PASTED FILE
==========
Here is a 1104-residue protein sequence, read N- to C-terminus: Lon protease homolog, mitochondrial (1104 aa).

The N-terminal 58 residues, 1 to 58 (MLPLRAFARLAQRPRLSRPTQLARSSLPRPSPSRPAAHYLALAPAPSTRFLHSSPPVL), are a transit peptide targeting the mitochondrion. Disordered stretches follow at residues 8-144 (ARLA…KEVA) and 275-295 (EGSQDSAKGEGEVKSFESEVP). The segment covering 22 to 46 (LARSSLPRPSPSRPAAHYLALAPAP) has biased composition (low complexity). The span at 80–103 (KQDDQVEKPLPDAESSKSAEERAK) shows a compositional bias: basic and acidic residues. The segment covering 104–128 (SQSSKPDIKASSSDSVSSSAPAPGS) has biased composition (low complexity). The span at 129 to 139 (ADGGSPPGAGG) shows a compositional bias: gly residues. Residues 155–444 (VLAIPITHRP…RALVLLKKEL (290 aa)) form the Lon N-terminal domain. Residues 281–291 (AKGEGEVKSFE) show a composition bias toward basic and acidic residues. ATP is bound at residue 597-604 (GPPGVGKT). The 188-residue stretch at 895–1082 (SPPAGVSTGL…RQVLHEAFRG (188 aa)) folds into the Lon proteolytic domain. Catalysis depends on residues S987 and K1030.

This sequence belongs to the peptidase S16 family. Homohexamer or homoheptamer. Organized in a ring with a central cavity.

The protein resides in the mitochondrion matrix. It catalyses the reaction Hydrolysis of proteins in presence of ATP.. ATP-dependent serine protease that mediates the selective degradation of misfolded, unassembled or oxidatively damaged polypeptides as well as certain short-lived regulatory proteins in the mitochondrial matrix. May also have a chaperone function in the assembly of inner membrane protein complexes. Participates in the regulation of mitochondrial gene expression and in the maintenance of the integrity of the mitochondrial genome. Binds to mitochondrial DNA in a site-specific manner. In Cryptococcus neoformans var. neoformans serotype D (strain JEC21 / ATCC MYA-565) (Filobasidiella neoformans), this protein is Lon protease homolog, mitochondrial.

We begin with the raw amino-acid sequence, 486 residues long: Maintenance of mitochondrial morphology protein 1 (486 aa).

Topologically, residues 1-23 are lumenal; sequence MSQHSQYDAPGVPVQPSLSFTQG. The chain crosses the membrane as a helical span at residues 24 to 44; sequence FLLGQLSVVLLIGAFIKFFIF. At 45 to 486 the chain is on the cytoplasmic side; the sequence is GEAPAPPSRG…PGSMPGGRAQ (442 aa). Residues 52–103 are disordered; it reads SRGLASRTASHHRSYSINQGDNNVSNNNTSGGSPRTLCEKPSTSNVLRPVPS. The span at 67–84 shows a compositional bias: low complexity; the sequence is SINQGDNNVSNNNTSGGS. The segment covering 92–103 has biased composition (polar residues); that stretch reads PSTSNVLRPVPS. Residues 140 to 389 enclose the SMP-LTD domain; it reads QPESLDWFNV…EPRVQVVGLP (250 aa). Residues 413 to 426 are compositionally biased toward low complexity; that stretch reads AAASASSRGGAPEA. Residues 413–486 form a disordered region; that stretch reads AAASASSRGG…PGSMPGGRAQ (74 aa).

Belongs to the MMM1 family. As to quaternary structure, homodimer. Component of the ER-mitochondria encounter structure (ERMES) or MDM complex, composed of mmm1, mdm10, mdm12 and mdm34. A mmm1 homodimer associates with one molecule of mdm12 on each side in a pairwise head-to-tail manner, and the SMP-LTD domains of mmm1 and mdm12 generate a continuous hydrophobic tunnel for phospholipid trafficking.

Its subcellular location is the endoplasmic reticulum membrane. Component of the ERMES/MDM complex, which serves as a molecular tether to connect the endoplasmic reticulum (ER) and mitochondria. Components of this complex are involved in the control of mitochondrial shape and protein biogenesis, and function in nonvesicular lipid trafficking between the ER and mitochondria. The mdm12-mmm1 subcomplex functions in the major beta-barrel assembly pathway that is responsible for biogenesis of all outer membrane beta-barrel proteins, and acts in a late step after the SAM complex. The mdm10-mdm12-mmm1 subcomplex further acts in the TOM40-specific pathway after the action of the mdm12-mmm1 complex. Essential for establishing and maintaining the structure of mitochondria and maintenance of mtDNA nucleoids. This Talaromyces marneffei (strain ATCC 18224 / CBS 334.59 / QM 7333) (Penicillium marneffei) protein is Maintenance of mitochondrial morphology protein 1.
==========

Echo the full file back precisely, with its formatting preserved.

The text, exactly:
Here is a 1104-residue protein sequence, read N- to C-terminus: Lon protease homolog, mitochondrial (1104 aa).

The N-terminal 58 residues, 1 to 58 (MLPLRAFARLAQRPRLSRPTQLARSSLPRPSPSRPAAHYLALAPAPSTRFLHSSPPVL), are a transit peptide targeting the mitochondrion. Disordered stretches follow at residues 8-144 (ARLA…KEVA) and 275-295 (EGSQDSAKGEGEVKSFESEVP). The segment covering 22 to 46 (LARSSLPRPSPSRPAAHYLALAPAP) has biased composition (low complexity). The span at 80–103 (KQDDQVEKPLPDAESSKSAEERAK) shows a compositional bias: basic and acidic residues. The segment covering 104–128 (SQSSKPDIKASSSDSVSSSAPAPGS) has biased composition (low complexity). The span at 129 to 139 (ADGGSPPGAGG) shows a compositional bias: gly residues. Residues 155–444 (VLAIPITHRP…RALVLLKKEL (290 aa)) form the Lon N-terminal domain. Residues 281–291 (AKGEGEVKSFE) show a composition bias toward basic and acidic residues. ATP is bound at residue 597-604 (GPPGVGKT). The 188-residue stretch at 895–1082 (SPPAGVSTGL…RQVLHEAFRG (188 aa)) folds into the Lon proteolytic domain. Catalysis depends on residues S987 and K1030.

This sequence belongs to the peptidase S16 family. Homohexamer or homoheptamer. Organized in a ring with a central cavity.

The protein resides in the mitochondrion matrix. It catalyses the reaction Hydrolysis of proteins in presence of ATP.. ATP-dependent serine protease that mediates the selective degradation of misfolded, unassembled or oxidatively damaged polypeptides as well as certain short-lived regulatory proteins in the mitochondrial matrix. May also have a chaperone function in the assembly of inner membrane protein complexes. Participates in the regulation of mitochondrial gene expression and in the maintenance of the integrity of the mitochondrial genome. Binds to mitochondrial DNA in a site-specific manner. In Cryptococcus neoformans var. neoformans serotype D (strain JEC21 / ATCC MYA-565) (Filobasidiella neoformans), this protein is Lon protease homolog, mitochondrial.

We begin with the raw amino-acid sequence, 486 residues long: Maintenance of mitochondrial morphology protein 1 (486 aa).

Topologically, residues 1-23 are lumenal; sequence MSQHSQYDAPGVPVQPSLSFTQG. The chain crosses the membrane as a helical span at residues 24 to 44; sequence FLLGQLSVVLLIGAFIKFFIF. At 45 to 486 the chain is on the cytoplasmic side; the sequence is GEAPAPPSRG…PGSMPGGRAQ (442 aa). Residues 52–103 are disordered; it reads SRGLASRTASHHRSYSINQGDNNVSNNNTSGGSPRTLCEKPSTSNVLRPVPS. The span at 67–84 shows a compositional bias: low complexity; the sequence is SINQGDNNVSNNNTSGGS. The segment covering 92–103 has biased composition (polar residues); that stretch reads PSTSNVLRPVPS. Residues 140 to 389 enclose the SMP-LTD domain; it reads QPESLDWFNV…EPRVQVVGLP (250 aa). Residues 413 to 426 are compositionally biased toward low complexity; that stretch reads AAASASSRGGAPEA. Residues 413–486 form a disordered region; that stretch reads AAASASSRGG…PGSMPGGRAQ (74 aa).

Belongs to the MMM1 family. As to quaternary structure, homodimer. Component of the ER-mitochondria encounter structure (ERMES) or MDM complex, composed of mmm1, mdm10, mdm12 and mdm34. A mmm1 homodimer associates with one molecule of mdm12 on each side in a pairwise head-to-tail manner, and the SMP-LTD domains of mmm1 and mdm12 generate a continuous hydrophobic tunnel for phospholipid trafficking.

Its subcellular location is the endoplasmic reticulum membrane. Component of the ERMES/MDM complex, which serves as a molecular tether to connect the endoplasmic reticulum (ER) and mitochondria. Components of this complex are involved in the control of mitochondrial shape and protein biogenesis, and function in nonvesicular lipid trafficking between the ER and mitochondria. The mdm12-mmm1 subcomplex functions in the major beta-barrel assembly pathway that is responsible for biogenesis of all outer membrane beta-barrel proteins, and acts in a late step after the SAM complex. The mdm10-mdm12-mmm1 subcomplex further acts in the TOM40-specific pathway after the action of the mdm12-mmm1 complex. Essential for establishing and maintaining the structure of mitochondria and maintenance of mtDNA nucleoids. This Talaromyces marneffei (strain ATCC 18224 / CBS 334.59 / QM 7333) (Penicillium marneffei) protein is Maintenance of mitochondrial morphology protein 1.